The flagstick placements at professional golf tournaments range from fall-over easy to so hard Jack Nicklaus couldn’t figure them out on his best day.

Somewhere in the middle would seem to be ideal. Make it challenging for the people who do this for money, but don’t push their nerves to the edge, basically requiring them to hurriedly get a doctorate in analytical physics to make a 10-footer.

For those of us who don’t make money playing golf (indeed, we mostly lose it), flagsticks shouldn’t be as hard as peanut brittle.

The guys – and I’m convinced it’s mostly guys — who sneak onto a public course under the cover of darkness and place the flagsticks for the day’s rounds have a lot to say about the day’s scores. If he has a hangover, or if he’s mad at the wife and/or girlfriend, or if it’s threatening rain and he wants to hurry, the pins might be wackier than normal. I can see his devious grin as he plants the flag on the side of a mound, near a fire-ant hill, within yards of a mud puddle.

The devil made him do it, he might claim.

This happened to my playing group sometime back. On virtually every green, the flagstick was on a nasty slope or on the top ledge of a multi-tiered green or just a few feet from a greenside hazard. Somewhat frustrated by this, and once again irritated that I didn’t break 80 (or, as a matter of fact, 90), I wandered into the pro shop after the round to ask if the placements were left over from a Ryder Cup round the previous day. 

The pro shop guy was not amused. But I enjoyed it.

The pros and their caddies are notified about flagstick locations before each round, but many of them already know the expected spots from years of visits to familiar courses. They know the perfect approaches to match the flagstick placements, although those shots could change depending on ground conditions and wind and other factors.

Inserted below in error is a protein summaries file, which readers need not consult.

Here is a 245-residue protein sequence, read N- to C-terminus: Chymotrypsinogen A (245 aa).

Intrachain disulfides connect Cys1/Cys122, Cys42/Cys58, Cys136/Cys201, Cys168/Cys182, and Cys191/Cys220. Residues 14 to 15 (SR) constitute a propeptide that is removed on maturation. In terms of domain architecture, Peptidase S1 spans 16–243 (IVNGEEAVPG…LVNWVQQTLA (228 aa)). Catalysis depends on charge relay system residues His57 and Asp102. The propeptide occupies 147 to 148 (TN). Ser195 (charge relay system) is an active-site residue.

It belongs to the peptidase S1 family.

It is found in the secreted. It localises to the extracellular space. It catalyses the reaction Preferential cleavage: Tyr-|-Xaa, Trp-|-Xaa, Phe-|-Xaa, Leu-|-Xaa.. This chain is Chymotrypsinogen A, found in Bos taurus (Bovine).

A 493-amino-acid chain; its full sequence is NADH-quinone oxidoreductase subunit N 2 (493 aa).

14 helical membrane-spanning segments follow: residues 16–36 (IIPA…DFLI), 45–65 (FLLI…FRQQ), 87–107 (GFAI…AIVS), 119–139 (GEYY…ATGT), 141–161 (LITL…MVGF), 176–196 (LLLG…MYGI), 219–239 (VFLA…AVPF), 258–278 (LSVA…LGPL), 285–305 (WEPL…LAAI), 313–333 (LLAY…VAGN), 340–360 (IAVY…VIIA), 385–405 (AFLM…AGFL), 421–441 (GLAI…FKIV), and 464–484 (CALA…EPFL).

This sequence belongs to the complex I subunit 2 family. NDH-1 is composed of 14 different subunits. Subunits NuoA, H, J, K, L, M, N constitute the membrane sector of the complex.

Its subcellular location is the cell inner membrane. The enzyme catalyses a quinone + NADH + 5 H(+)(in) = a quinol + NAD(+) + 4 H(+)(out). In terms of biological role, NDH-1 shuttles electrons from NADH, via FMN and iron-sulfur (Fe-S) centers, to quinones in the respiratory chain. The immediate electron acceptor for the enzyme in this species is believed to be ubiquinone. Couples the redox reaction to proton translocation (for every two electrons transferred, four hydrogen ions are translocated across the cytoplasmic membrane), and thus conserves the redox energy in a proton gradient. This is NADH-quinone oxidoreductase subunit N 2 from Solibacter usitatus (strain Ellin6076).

Generally, course superintendents and tournament officials have considerable latitude in choosing hole locations. The USGA says the flagstick must be placed in a level area and that the placement must avoid old hole plugs and busy ball-mark areas. Typically, pins should be at least four or five steps from the edge of the green.

The guys I play with regularly typically don’t worry too much about exactly where the flagstick is located, at least not on the approach shot. The basic goal is to get the ball on the green – anywhere, north, east, south, west. No need to be greedy. Just find the really short grass, then worry about the length and curve of the putt. Get on the green in regulation and get home in no more than two putts and march forward to the next challenge.

If you miss too many of those putts, it’s OK to growl at the pro shop guy, or the guys mowing the grass, or the snack shop workers at the turn. The flagstick placements were bad, you can say. Even if they weren’t.